I did not wake up one day and say “Pet overpopulation is a myth.” Nor did I think that someday I would champion the fact that it was. I did not even set out to prove it. It unfolded as part of my journey in the humane movement and the facts began to compel further analysis. In fact, at one time, I too drank of the Kool Aid. The dedication of my book, Redemption, says it all:
To my wife, Jennifer. Who believed long before I did.
I once actually argued with her on a date, before we were married, that “There were too many animals and not enough homes” and “What were shelters supposed to do with them?” I am ashamed of having done so, but I did. She correctly argued that even if it were true, killing them was still unethical. She also correctly argued that if we took killing off the table, human ingenuity and human compassion would find a way to make it work. But, more importantly, she asked me how I knew it was true. In other words, she asked me what the demand side of the supply-demand equation was.
How did I know? Because I’ve heard it repeated a thousand times. Because I took the fact of killing in shelters and then rationalized the reason backward. But I was too embarrassed to admit so. Here I was: a Stanford Law student who wore my 4.0 department GPA, my highest honors in Political Science, my Phi Beta Kappa, and my Summa Cum Laude, as a badge of my smarts and I came face to face with my own sloppy logic and slipshod thinking about the issue. “It just is,” I said (lamely).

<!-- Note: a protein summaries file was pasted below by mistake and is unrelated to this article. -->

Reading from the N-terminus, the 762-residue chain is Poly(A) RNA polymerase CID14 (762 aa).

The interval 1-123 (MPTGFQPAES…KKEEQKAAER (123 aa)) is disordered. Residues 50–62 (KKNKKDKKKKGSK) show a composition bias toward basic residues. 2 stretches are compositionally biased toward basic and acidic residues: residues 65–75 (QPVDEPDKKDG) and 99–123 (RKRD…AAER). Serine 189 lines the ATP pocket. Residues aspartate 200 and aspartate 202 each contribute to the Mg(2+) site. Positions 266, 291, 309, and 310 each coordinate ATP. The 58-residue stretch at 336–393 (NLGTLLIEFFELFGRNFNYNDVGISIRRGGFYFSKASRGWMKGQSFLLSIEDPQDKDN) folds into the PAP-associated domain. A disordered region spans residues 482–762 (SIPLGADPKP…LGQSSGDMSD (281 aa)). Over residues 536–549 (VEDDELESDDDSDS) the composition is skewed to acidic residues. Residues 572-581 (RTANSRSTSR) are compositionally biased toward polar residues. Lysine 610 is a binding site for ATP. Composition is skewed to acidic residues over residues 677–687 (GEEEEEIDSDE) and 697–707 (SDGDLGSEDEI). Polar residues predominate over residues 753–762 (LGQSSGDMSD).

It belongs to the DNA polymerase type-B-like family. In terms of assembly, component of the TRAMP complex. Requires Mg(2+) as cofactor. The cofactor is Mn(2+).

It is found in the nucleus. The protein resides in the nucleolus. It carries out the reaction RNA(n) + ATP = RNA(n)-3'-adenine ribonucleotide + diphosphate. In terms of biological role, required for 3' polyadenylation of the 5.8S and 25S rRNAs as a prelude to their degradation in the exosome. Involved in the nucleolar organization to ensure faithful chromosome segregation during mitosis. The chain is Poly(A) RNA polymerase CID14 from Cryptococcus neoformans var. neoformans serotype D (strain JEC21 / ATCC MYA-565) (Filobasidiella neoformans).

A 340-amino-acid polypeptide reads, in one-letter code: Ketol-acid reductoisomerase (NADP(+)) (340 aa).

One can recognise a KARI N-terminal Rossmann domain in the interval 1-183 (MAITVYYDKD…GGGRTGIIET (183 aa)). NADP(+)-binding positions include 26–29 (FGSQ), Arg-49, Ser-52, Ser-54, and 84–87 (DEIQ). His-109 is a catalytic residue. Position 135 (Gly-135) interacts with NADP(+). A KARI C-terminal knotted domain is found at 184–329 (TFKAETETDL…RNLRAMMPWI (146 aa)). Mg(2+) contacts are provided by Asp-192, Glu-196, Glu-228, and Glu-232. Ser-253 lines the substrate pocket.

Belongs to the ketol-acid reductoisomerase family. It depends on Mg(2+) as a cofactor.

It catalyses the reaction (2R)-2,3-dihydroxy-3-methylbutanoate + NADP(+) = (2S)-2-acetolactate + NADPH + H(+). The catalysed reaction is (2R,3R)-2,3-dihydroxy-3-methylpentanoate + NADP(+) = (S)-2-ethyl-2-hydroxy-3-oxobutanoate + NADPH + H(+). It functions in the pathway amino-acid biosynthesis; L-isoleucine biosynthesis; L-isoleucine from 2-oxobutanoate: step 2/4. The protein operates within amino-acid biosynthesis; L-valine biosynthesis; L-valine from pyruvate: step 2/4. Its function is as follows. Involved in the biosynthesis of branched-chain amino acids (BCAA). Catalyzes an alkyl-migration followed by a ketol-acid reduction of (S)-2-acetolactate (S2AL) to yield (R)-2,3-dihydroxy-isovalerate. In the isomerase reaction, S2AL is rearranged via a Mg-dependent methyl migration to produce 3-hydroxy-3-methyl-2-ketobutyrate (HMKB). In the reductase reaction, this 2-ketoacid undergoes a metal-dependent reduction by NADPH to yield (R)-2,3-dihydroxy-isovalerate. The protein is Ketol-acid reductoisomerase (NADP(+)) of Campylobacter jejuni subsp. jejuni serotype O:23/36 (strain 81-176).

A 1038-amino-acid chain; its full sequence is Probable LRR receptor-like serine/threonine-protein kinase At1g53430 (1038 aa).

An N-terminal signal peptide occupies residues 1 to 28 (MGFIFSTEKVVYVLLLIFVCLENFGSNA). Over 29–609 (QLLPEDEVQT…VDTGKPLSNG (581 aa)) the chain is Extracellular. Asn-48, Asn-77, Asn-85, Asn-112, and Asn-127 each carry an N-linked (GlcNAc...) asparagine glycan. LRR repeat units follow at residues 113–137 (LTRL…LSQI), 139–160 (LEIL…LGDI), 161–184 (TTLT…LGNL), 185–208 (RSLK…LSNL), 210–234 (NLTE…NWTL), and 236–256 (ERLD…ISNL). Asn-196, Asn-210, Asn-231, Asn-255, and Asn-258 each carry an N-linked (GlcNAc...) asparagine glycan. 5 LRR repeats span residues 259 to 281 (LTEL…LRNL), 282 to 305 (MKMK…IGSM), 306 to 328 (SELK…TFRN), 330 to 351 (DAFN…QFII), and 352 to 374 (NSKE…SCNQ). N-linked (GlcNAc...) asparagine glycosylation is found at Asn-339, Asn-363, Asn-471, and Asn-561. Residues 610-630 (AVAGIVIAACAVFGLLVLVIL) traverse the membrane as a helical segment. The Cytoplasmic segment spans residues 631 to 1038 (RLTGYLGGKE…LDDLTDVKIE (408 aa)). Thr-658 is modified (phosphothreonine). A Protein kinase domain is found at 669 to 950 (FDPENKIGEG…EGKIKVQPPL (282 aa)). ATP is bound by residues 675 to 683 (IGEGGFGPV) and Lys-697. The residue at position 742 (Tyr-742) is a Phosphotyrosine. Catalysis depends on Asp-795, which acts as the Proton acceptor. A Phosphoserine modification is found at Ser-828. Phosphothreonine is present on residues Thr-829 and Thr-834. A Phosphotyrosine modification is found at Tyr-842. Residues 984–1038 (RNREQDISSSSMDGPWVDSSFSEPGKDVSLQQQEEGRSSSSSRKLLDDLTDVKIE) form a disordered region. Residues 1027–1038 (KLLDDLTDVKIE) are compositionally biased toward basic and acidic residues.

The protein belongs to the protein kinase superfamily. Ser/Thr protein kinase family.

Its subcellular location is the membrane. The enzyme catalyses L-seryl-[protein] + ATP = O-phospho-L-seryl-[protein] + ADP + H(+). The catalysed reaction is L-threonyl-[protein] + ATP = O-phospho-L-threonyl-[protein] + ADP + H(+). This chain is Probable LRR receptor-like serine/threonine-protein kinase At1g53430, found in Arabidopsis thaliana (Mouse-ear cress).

But therein began a journey that started in San Francisco, then Tompkins County (NY), then then visiting hundreds of shelters across the country, reviewing data from the ASPCA, HSUS, the AVMA, and others, and then the data of over 1,000 shelters nationwide (almost one-third the total), and more research and crunching of numbers, and several national studies. And the conclusion became not just inescapable, but unassailable. And rather than bury it, ignore it or downplay it, I did what anyone who truly loves animals would have done. I celebrated it. Why? Because it meant that we had the power to end the killing, today.
And what kind of person would rather that not be true?
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